Near East University Faculty Member Assist. Prof. Dr. Gizem Öner investigated the effect of the quarantine process on people’s hope level in epidemic diseases
Date Added: 13 June 2020, 13:56
Last Updated Date:17 November 2020, 10:30

Near East University Philosophy Teaching Department Head, Guidance and Psychological Counseling Department lecturer Assist. Prof. Dr. Gizem Öner made a long survey titled “The Effect of the Quarantine Process Caused by Outbreak Diseases on the Level of Hope in People”.

According to the information provided by the Press and Public Relations Directorate of Near East University, in the survey study, which is the first study conducted in the Turkish Republic of Northern Cyprus and consists of 160 female participants of whom ages starting from 18 and over, and 90 men, in total 250 participants, the hope level effect during the quarantine process in the pandemic of COVID-19 was examined.

In the first part of the study, 'Beck Hopelessness Scale' was used to measure the demographic information of the participants and in the second part to measure the hope level of the participants.

Participants 40 years and over are more hopeful...
According to the results of the survey conducted on social media, there was no difference between the participants' gender, the choice of profession, the frequency of going out before the pandemic, and the level of hope they received from the news about COVID-19 outbreak; There were differences in terms of hope levels according to the age of the participants. It turned out that participants between the ages of 18 and 29 were hopeless than those aged 40 and over. In the survey, which showed differences in the level of hopelessness of people aged 50 and over compared to the people with whom the participants lived, it was seen that those living with their families were less hopeless than those living with their friends.

Living in an isolated way gives peace and hope...
In the survey, which also investigated the hope effect of living in isolation, some of the participants stated that isolated life gave peace, while others stated that this situation caused unhappiness, anxiety, anger and hopelessness.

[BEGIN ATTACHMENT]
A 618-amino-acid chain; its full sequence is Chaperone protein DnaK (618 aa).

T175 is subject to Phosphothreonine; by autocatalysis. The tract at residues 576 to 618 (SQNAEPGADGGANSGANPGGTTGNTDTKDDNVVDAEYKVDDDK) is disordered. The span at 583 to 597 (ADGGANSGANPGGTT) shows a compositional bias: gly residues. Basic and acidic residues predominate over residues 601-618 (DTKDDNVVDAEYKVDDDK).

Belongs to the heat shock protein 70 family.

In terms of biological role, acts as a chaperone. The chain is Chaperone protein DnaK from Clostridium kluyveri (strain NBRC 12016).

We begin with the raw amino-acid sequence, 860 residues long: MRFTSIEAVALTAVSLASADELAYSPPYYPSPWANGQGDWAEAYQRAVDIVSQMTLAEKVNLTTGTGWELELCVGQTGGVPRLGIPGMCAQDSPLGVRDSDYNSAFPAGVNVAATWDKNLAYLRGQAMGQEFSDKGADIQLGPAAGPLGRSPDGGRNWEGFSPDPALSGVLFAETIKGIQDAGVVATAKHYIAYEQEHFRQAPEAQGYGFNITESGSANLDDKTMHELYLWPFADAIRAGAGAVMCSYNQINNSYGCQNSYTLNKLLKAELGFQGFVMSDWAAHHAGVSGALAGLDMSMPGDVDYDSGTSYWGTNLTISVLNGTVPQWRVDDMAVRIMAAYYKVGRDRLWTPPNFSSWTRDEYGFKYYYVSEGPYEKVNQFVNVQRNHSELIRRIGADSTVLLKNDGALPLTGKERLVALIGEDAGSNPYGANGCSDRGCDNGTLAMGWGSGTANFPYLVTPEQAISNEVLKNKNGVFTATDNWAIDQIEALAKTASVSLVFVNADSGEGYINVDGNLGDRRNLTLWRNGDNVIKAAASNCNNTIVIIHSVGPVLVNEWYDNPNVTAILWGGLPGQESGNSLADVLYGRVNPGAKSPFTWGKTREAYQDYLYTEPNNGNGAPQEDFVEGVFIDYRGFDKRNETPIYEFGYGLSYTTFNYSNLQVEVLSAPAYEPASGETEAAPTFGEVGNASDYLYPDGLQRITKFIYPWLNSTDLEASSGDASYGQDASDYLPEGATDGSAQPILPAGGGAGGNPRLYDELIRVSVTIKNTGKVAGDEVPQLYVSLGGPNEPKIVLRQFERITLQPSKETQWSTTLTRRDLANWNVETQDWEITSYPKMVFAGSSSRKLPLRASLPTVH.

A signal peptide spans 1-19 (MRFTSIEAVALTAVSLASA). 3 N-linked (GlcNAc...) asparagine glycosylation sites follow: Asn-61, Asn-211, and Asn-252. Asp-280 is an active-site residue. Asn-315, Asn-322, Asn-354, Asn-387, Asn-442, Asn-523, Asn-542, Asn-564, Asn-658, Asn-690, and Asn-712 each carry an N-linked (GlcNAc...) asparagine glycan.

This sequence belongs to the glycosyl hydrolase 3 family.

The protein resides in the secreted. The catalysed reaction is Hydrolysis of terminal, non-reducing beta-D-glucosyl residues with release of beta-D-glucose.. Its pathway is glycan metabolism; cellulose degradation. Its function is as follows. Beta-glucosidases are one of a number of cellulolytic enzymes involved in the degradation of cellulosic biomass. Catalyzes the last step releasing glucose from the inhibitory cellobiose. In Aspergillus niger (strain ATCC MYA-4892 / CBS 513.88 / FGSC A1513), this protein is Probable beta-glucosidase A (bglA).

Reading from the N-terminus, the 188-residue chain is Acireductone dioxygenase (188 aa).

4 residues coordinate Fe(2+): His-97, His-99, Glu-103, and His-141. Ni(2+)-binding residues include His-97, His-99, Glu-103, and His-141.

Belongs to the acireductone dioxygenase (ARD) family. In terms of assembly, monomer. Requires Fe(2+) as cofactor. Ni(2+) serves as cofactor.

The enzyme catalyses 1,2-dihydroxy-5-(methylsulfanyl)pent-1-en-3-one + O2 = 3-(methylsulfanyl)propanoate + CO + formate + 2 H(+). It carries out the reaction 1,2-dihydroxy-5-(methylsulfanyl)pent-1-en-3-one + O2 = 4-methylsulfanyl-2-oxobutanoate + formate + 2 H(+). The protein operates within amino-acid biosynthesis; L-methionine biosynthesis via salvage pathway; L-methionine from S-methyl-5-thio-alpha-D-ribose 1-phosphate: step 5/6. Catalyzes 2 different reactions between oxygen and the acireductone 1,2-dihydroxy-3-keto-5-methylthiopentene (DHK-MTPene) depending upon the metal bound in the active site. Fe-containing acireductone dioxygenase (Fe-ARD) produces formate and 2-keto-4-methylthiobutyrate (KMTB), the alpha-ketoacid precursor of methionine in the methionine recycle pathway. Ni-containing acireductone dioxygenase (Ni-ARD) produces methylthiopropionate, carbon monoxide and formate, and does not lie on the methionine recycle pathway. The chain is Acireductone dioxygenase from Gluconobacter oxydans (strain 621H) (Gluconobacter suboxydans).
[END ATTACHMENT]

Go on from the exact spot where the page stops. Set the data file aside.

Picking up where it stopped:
After pandemic, life will not continue like before...
According to the findings on opinions regarding whether life will continue after pandemic as before, the number of participants whose hopelessness levels were higher was higher than those who thought that life after pandemic would continue as before.

Suggestions to relieve anxiety and hopelessness...
Suggestions to address the anxiety and hopelessness of individuals were also included. Faculty Member Assist. Prof. Dr. Gizem Öner emphasized that it is a natural process to feel anxious in an extraordinary situation, and that we should aim to keep our anxiety at a normal level by taking the right steps instead of trying to reset our anxiety. Stating that avoiding being exposed to unrealistic information on the pandemic in social media will decrease our anxiety and hopelessness, Assist. Prof. Dr. Öneri noted that it is an important fact to use reliable sources such as scientific publications and expert opinions in this process, and stated that in every challenging process, people can experience feelings such as anxiety, fear, anxiety, however, people should avoid being exposed to the effects of such challanging processes.

Assist. Prof. Dr. Öneri said: “Intense anxiety can harm one's psychological and physical integrity. Therefore, this intense anxiety can cause other ailments. We should try to see this process as an opportunity to do some of the things that we have neglected for a long time, and it would be good to know that all these experiences are experiences and that we can be more hopeful when we accumulate good experiences. Consistently producing disaster scenarios and thinking as if the risk is more than it is, and thinking and reading similar images, being exposed to harmful information over and over again will harm mental health. Therefore, we should focus on our strengths and keep our hopes, which we can control more when we feel bad.”